1Just the Right Amount

Your healthcare team can show you how many calories and carbohydrates you should eat at each meal based on your age, weight, activity, and glucose level. One of the best ways to control your blood sugar is to focus on your carb servings for each meal.

One carb serving is equal to 15 grams of carbohydrates. Most men can set a goal of 4-5 carb servings per meal, and most women can aim for 3-4 carb servings per meal.

Check with your healthcare team about how many carb servings you should be incorporating into your meal plan.

Simply Setup Meals

The plate method is a great place to start if you’re looking to live a healthier lifestyle by balancing your nutrients throughout the day.

2Decoding
Food Labels

It’s very useful to learn how to read food labels and understand the numbers on them. So let’s look at a sample label. The % Daily Value represents the percentage of nutrients in one serving of food that the FDA believes you should consume on a daily basis (based on a 2000 calorie per day diet).

Two versions of a sample label

Current Label
Updated Label

3Serving Sizes

The portion you’re planning to eat may not be the same as the serving size on the label. So if the label serving size is ¼ cup and you eat ½ cup, you are getting twice the calories, fat, and carbs listed on the label.

Current Label
Updated Label

4Carb Counting

HELPFUL TIP

Different carbs affect your
blood sugar in different ways –
some can have a rapid effect on
your levels, and the others a
slower impact.

Many people with diabetes count carbs because that total carb intake has the strongest impact on post-meal blood sugar levels. The total carbohydrates listed on the food include sugar and fiber. The updated labels will include total carbohydrate, dietary fiber, sugars, and added sugars.

It’s a good idea to spread your carb intake out across your meals for the day. Skipping carbs completely in the morning and then overloading for dinner can cause a huge spike in your blood sugar levels.


Current Label
Updated Label

5Make Friends
with Fiber

A meal plan high in dietary fiber may help balance blood sugar levels by slowing the breakdown of carbs into sugar. Fruits, vegetables, whole grains, and beans are all good sources of fiber, which is an important part of any meal plan. It’s a good idea to eat about 25-30 grams of fiber a day.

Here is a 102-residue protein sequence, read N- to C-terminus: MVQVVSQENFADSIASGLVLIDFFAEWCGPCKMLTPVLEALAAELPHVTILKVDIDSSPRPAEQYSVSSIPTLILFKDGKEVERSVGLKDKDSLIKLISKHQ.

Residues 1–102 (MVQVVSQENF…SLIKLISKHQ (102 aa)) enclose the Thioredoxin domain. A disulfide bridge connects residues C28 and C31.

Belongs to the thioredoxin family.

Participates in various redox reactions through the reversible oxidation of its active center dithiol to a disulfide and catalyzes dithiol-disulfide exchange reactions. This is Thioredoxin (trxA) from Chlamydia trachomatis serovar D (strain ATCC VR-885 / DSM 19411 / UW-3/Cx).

6Good Fat vs.
Saturated Fat

Although fat is helpful in slowing the breakdown of carbs into sugar, it’s important to limit saturated fat, trans fat, and cholesterol. Eating less of these foods may help lower your risk of heart disease. Some fat is okay in your diet, so it’s a good idea to consider unsaturated fat sources like avocados and healthy nuts like almonds. And be sure to eat reasonable servings of these foods.

7More Than Just Serving Sizes

Figuring out how much a serving size is can be a bit confusing. Below is a helpful trick to help make sense of how much a cup and ounce is.

1 cup

about the size
of a closed fist

3 oz. meat/fish

about the size of
your palm

1 oz. of nuts

about a handful

Here’s a list of common foods you might eat each day. It gives you an idea of the number of calories and carbs in each food.

  • Starchy Vegetables Calories Carbs Serving Size
    Corn (processed) 66 16g ½ Ear
    McDonald’s™ French Fries 231 30g 1 Small Fries
    Potato (baked) 79 18g 3 oz
    Potato (mashed with milk) 85 19g ½ Cup
    Wendy’s™ Baked Potato 440 70g 1 Potato
    Yam (cooked) 79 19g ½ Cup
  • Non-starchy Vegetables Calories Carbs Serving Size
    Broccoli (cooked) 33 7g ½ Cup
    Carrots (raw) 50 12g 2 Medium Carrots
    Cauliflower (cooked) 17 4g ½ Cup
    Cauliflower (raw) 25 5g 1 Cup
    Collard Greens (cooked) 26 6g ½ Cup
    Cucumber (raw) 16 4g 1 Cup
    Green Beans (cooked) 22 5g ½ Cup
    Iceberg Lettuce 7 2g 1 Cup
    Onions (raw) 67 16g 1 Cup
    Summer Squash (cooked) 18 4g ½ Cup
    Tomato 32 7g 1 Tomato
    Zucchini (cooked) 14 4g ½ Cup
  • Fruits Calories Carbs Serving Size
    Apple 54 15g 1 Small Apple
    Applesauce (unsweetened) 52 14g ½ Cup
    Banana 72 19g 1 Extra Small Banana
    Blueberries 62 16g ¾ Cup
    Cantaloupe 56 14g 1 Cup
    Dates 69 19g 3 Dates
    Grapefruit 53 13g ½ Grapefruit
    Grapes 60 15g 17 Grapes
    Orange 62 16g 1 Medium Orange
    Peach 57 14g 1 Medium Peach
    Pineapple 56 15g ¾ Cup
    Raisins 54 14g 2 Tbsps
    Strawberries 57 13g 1 ¼ Cup
    Watermelon 57 14g 1 ¼ Cup
  • Dairy Calories Carbs Serving Size
    Buttermilk (low-fat) 98 12g 1 Cup
    Milk (fat-free) 90 13g 1 Cup
    Milk 1% 110 13g 1 Cup
    Milk 2% 130 12g 1 Cup
    Milk (whole) 150 12g 1 Cup
    Sour Cream (regular) 62 1g 2 Tbsps
    Sour Cream (light) 61 3g 3 Tbsps
    Yogurt (low-carb, plain) 70 28g 1 Container
    Yogurt (non-fat) 150 28g 1 Container
  • Beans and Peas Calories Carbs Serving Size
    Baked Beans 78 17g ⅓ Cup
    Black Beans 114 20g ½ Cup
    Lima Beans 99 18g ½ Cup
    Peas (frozen) 62 16g ½ Cup